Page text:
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How Paying for Links Will Change the Internet

By Zsuzsa Detrekői

Free hyperlinks are the essence of the Internet. They have been with us from the early days of the internet to help spread information. Now hyperlinks are facing a formidable challenge: copyright. Copyright challenges hyperlinks in different ways in the EU and in Australia — and other countries may follow.

Major platforms not only have an important influence on people’s opinion due to their size but also a dominant economic position in advertising all over the world. On the one hand, with their effective and sophisticated advertising solutions based on their users’ data, they draw advertising money away from the publishers. This leaves publishers with the cost of content production but without access to revenue needed to finance this production. On the other hand, linking to articles either in search engines or by user shares also generates traffic for publishers and increases the number of their visitors, attracting advertisers.

Platforms have changed the economic model of publishing and make publishers struggle for survival worldwide.

Two regulatory solutions are on their way on two continents to level the playing field between publishers and tech giants.

Australia passed the News Media Bargaining Code in February obliging the platforms and the news publishers to find an economic solution to the problem in one year, otherwise the state will figure out regulation. The reason for adopting the Code was that, in 2018, out of every A$100 (€65) spent by Australian advertisers, A$49 went to Google and A$24 to Facebook. Facebook and Google reacted differently to the planned regulation. Google started to negotiate with the publishers while Facebook tried to prevent the regulation and blocked news on its platform in Australia. But the Parliament of Australia went ahead and adopted the Code, asking the platforms and the publishers to self-regulate within a year and find a solution about how the platforms can pay for linking to publishers.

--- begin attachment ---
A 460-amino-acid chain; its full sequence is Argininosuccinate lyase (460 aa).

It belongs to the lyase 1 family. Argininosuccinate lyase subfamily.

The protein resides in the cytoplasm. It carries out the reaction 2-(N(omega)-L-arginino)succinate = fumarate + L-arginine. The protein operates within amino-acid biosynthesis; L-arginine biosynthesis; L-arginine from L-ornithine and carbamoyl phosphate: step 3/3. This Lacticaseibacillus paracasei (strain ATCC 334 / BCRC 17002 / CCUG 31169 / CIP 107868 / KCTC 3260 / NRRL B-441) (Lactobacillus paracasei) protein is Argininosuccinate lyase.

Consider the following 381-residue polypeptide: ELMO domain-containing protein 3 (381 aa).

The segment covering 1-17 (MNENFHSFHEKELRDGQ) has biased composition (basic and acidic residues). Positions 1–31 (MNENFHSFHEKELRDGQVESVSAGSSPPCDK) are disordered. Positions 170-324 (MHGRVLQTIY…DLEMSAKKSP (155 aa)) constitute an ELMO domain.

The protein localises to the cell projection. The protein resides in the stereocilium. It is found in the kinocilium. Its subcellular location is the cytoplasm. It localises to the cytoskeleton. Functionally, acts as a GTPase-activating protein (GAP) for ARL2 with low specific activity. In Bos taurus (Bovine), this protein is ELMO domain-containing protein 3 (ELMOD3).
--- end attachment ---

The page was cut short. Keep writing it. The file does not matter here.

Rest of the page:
Meanwhile in Europe, the deadline for the implementation of Article 15 of the amended copyright directive approaches.

The concept behind Article 15 is to protect publishers with a so-called neighboring right, similar to copyright, and to enable them to authorize or prohibit two rights: the reproduction of their articles and making them available to their public, both necessary for online appearance. Although according to Article 15, the protection shall not apply to hyperlinking and to usage of individual words or very short extracts of a press publication, the purpose of the Article, among other things, is to compensate publishers for the loss of advertising revenue.